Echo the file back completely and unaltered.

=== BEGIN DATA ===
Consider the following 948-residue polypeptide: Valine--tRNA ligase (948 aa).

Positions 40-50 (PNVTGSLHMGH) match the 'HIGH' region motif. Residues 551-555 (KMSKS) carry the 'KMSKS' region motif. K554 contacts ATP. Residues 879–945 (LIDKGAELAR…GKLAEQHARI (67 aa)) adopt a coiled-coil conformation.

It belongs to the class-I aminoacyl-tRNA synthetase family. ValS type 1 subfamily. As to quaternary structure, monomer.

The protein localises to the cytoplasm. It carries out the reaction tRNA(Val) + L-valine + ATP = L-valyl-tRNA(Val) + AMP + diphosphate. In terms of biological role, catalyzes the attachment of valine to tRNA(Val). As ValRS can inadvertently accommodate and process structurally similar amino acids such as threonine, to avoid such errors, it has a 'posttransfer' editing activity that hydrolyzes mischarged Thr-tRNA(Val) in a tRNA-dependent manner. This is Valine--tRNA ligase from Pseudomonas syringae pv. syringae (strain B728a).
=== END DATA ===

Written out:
Consider the following 948-residue polypeptide: Valine--tRNA ligase (948 aa).

Positions 40-50 (PNVTGSLHMGH) match the 'HIGH' region motif. Residues 551-555 (KMSKS) carry the 'KMSKS' region motif. K554 contacts ATP. Residues 879–945 (LIDKGAELAR…GKLAEQHARI (67 aa)) adopt a coiled-coil conformation.

It belongs to the class-I aminoacyl-tRNA synthetase family. ValS type 1 subfamily. As to quaternary structure, monomer.

The protein localises to the cytoplasm. It carries out the reaction tRNA(Val) + L-valine + ATP = L-valyl-tRNA(Val) + AMP + diphosphate. In terms of biological role, catalyzes the attachment of valine to tRNA(Val). As ValRS can inadvertently accommodate and process structurally similar amino acids such as threonine, to avoid such errors, it has a 'posttransfer' editing activity that hydrolyzes mischarged Thr-tRNA(Val) in a tRNA-dependent manner. This is Valine--tRNA ligase from Pseudomonas syringae pv. syringae (strain B728a).